With a CAGR projected to reach 17.9% by 2028, the OSINT market size is all set for a serious upgrade. This raises a tantalizing question: as the market expands, what OSINT trends can we expect in 2023 and later? Being developers of open-source intelligence solutions, this question is of course hugely important for Social Links. But it also has a broader technological and social relevance.
So, in this article, we’re taking an in-depth look at what form these new developments may take, how likely they are, and what implications they could have for the OSINT industry and beyond. With projections for both the short and long term, we cast our gaze into the future to see what may be glimmering on the open-source intelligence horizon.
OSINT Trends 2023
We’ve come up with 18 in total. And to help readers navigate the main aspects of each trend, we’ve put together a key of indicators shown for each forecast. These are based on the following 5 factors:
Crowdsourcing is one of those social innovations that the internet has been instrumental in bringing about. Many ambitious projects have ultimately been accomplished through the remarkable power of the hive mind, while even recognized brands have utilized the concept to generate new products of huge popularity, boosting sales.
Now it’s OSINT’s turn. With zettabytes to sift through, open data gathering and analysis can represent an immense task. But the collective ethos of crowdsourcing can make such work manageable, allowing cases to be solved that the police couldn’t get to the bottom of with all their resources. Trace Labs is a good example of an organization that can make this happen, not to mention Bellingcat and their groundbreaking investigations.
Crowdsourcing is also driving progress for GEOINT (Geospatial Intelligence) and IMINT (Imagery Intelligence), which use collective knowledge to gain insights from low-res satellite photos or maps and other publicly available imagery. For example, institutional communities like GeoHIVE leverage crowdsourced human output to identify and validate image data. This form of intelligence is undoubtedly on the rise and will become a useful alternative to high-end solutions.
In the wake of the Capitol Riot happenings, regular folk realized that they could assist the FBI with information collection and simple data analysis. Progressing this, many people started studying more advanced OSINT techniques: Reddit users began creating amateur investigation threads, and so-called ‘anti-bullies’ started tracing cyber bullies and reporting them.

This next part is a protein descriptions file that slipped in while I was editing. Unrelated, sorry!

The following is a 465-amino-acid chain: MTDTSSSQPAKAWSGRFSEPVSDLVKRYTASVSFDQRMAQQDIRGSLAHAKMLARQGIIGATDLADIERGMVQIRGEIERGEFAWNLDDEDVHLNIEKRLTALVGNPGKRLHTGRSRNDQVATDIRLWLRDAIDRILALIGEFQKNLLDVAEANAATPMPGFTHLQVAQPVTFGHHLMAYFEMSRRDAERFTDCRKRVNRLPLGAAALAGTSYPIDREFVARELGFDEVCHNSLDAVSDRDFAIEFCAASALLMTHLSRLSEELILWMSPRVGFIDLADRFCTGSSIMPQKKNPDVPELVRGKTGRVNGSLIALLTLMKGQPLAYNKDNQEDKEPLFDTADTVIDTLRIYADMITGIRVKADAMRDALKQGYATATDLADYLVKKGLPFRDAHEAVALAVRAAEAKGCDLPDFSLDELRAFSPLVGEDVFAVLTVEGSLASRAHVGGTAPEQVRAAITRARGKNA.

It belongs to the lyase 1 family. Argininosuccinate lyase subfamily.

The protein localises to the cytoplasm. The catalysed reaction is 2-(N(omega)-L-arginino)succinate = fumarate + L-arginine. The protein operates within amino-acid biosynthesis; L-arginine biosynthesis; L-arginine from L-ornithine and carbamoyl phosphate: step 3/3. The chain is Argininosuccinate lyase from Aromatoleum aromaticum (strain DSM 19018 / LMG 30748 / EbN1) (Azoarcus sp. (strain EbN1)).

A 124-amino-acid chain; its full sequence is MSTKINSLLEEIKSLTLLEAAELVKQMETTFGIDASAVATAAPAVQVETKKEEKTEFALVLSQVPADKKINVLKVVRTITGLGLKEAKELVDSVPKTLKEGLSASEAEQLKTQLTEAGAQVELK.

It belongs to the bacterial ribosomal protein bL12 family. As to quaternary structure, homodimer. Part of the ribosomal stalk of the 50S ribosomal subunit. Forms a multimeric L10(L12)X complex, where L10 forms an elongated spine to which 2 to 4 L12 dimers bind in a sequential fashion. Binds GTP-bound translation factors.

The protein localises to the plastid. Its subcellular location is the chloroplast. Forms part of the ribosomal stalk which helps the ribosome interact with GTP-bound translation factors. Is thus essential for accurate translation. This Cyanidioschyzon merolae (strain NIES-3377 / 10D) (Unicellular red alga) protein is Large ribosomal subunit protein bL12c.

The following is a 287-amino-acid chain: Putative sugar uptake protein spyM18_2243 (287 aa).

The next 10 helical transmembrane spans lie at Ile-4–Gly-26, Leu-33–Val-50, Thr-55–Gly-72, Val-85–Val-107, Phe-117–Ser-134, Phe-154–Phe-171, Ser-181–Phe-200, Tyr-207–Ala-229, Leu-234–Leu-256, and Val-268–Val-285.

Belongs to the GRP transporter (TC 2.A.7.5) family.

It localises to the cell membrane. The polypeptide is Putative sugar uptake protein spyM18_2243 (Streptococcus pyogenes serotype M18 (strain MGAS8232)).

It seems that open-source intelligent practices are spreading organically among the masses rather than remaining in some exclusive, highly-specialized field. And this is an OSINT trend that we expect to gain momentum in 2023. Such movements are also being picked up by mass culture, further popularizing amateur OSINT projects and generating more enthusiasts.
Whether these movements are an unmixed good remains to be seen. While the public adoption of such techniques may help to weed out wrongdoers in some cases, it could easily light the way to all kinds of privacy intrusion, arming stalkers and suchlike. Amateur OSINT will probably span the ethical spectrum like other technologies.
OSINT in the Courts
While it has enjoyed a broad impact, many researchers doubt the value of OSINT in a legal capacity, questioning its reliability as a source of information and validity as evidence. Despite the skepticism, open-source intelligence solutions are instrumental in solving various criminal cases, with some systems even providing court-ready reports.
General trends show a rising popularity in the use of OSINT tools for investigating CSR (Corporate Social Responsibility) and ESG (Environmental, Social, and Governance) non-compliance. At the same time, agencies and law firms are increasingly employing OSINT as a key tool for collecting evidence and building legal cases.
AI Delivers Next-Level Automation
Neural networks that work on AI algorithms are already revolutionizing the tech landscape and professional life. One moment we have the efficiency of Midjourney’s image construction shocking hundreds of thousands of designers, the next ChatGPT erupts onto the scene with the potential to turn many a business process upside down. Now, there is even talk of using ChatGPT for generating malicious code.
The break-neck speed of AI development is providing huge opportunities for the open-source intelligence sphere, where the oceans of information an analyst needs to filter and the process is seriously daunting. The manifold modes of automation that machine learning makes possible will make AI an ever more indispensable part of the OSINT picture moving forward.
Mobile Apps: The Next Big Territory for OSINT Analysts
The history of OSINT charts its development from a little-known reconnaissance method focused on physically published or publicly broadcast material. The explosion of open data in the advent of the internet gave a new meaning to open-source intelligence, as it absorbed the online domain and became an essential multi-industry discipline.
Social media platforms like Facebook, Twitter, Instagram, and—more recently—TikTok have become open data staples for the OSINT analyst. So, the question is: where will the discipline look next for new and untapped open data pastures? Our hunch—the realm of mobile apps.
Apps and services such as Clubhouse, Strava, and Spotify already have the potential to provide OSINT analysts with valuable information. At the same time, we see a continual flow of new lifestyle apps appearing on the market. This is seriously fertile ground, and if the value of this data is realized, mobile apps will become standard fixtures of the average digital footprint. Consequently, OSINT vendors will need to provide this data.
Improved Geopositioning Tech Advances OSINT Tools
Geolocation technologies are getting better and better at extrapolating geoposition from a photo or a video, without the need to manually identify the location. As geo-intelligence takes on ever more importance, the advanced development of image recognition promises to be a new goldmine both for content creators and analysts alike.